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WACS hiring brought to question at recent meeting

August 18, 2016
By David Prenatt - , Westfield Republican

A woman who was passed over for a teaching position at Westfield Academy and Central School attended the Board of Education's regular Monday Aug 8 to question the district's decision.

Tiffany Travis, told the board that she "recently poured my heart, soul and wisdom into obtaining one of the two Elementary Education Teaching vacancies" at Westfield. She asked board members: "How are the two candidates chosen for the position more highly qualified than me? "How are they a better fit for the children at Westfield?"

Travis reviewed her education and experience as a tenured teacher with more than 10 years experience. She graduated from Wheelock College in Boston and holds professional certification in four areas. She said she has taught all grade levels as well as special education and several specialty areas.

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Photo by David Prenatt
Tiffany Travis addressed the WACS board of education about her recent application to the district.

Travis said she believed she had been chosen for one of the positions after WACS Superintendent David Davison contacted her current employer, Silver Creek Central School. She said he had told her he would only contact them if he was planning on choosing her for the position.

Travis said that she contacted Davison about not being chosen and was only told that the applicants who got the job were "a better fit for Westfield."

Travis' remarks came as part of the "public comment" section on the agenda. As such, the board does not respond to any remarks during the meeting. Davison said later he could not comment on Travis' remarks since they involved personnel.

In other business, Davison updated the board on the capital facilities project. While much of the work interior work seems unfinished, it is actually very near to completion, he said. Work on asbestos abatement in the elementary wing is still underway, he said.

"Every day there are challenges," Davison said. "It's a domino effect. A lot of things depend on the abatement." Once the asbestos removal is complete, however, the rest of the work will fall quickly into place, he said.

WACS director of Facilities Lou Golando told board members that 95% to 98% of the exterior lighting is up and running and most of the interior lighting is completed.

He added that rooms will soon be put back together to be ready for the opening of school.

School business official Anthony Montoro raised the matter of the school's Food Service Manager, Patty Benton's departure. He noted her expertise in both management and food service. "We will be looking at other options, such as shared services, when she leaves," he said.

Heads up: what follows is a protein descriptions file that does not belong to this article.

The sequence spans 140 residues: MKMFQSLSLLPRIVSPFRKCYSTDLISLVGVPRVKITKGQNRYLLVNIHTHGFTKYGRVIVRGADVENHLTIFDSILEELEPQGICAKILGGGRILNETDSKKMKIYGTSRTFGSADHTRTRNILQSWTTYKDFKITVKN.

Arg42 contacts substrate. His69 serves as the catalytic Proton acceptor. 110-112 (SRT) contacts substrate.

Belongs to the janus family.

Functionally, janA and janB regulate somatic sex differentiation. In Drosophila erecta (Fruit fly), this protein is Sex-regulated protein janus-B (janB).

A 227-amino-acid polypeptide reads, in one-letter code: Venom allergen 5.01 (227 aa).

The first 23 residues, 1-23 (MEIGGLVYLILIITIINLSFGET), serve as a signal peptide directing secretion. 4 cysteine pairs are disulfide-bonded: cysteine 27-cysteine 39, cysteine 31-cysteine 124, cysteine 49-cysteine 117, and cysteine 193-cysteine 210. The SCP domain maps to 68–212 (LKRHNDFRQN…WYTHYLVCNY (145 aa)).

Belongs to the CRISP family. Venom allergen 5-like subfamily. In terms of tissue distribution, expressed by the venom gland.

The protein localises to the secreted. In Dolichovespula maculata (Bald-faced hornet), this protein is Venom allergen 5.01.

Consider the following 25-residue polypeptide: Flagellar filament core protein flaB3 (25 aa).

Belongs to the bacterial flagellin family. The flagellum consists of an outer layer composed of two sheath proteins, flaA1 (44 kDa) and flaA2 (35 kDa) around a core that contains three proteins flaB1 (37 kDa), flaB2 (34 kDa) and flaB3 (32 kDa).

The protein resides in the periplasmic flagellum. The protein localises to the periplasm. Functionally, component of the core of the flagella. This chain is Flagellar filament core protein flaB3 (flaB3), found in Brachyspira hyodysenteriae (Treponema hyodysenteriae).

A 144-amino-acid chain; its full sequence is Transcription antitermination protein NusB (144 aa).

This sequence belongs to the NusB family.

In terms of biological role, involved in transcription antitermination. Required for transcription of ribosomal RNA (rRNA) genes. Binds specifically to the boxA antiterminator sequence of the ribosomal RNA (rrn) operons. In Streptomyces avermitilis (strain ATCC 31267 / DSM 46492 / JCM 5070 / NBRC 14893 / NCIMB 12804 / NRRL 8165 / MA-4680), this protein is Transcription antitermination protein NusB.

Davison told board members that single building school districts are now required to submit a district plan and a building level plan for school safety. He said the district intends to file an appeal so that only one school safety plan will be required from WACS.

Davison also said that there will be several capital project change orders presented at the next board meeting. "We will be taking back some credits for some work that is not being done," he said. He noted that tile abatement was not necessary in some of the rooms.

Davison said there was a need for some extra tasks, which require change orders, such as excavation of soil before new pavement can be put down; suspended ceilings in some stairwells; and a supply line for the bottle filling station for sports teams.

Davison also informed board members that there is a meeting scheduled at the Alternative Education Center on Wednesday, August 10, regarding shared transportation services among districts. He said this will include a discussion of transportation to the LoGuidice Center.

Board members approved the Code of Conduct/Elementary Handbook. Superintendent David Davison said that most changes have been made to clarify a few issues. Secondary school principal Ivana Hite added that the definition of hazing has been added to the handbook.

Secondary Principal Hite spoke about the district's use of Apex Learning over the summer. She said the program is designed for students who did not pass a required course or have moved into the district. She said Apex Learning, which allows a student to retake a course, helps keep kids on track for graduation. "So far, it's going very well," said Hite. "Apex will be used throughout the school year, as well, for credit recovery," Hite added.

Alternative Education instructor Robert Dyment will be in charge of Apex Learning during the year. He told board members that he thinks the program is valuable for students. "We'll probably add a few things during the school year," said Dyment.



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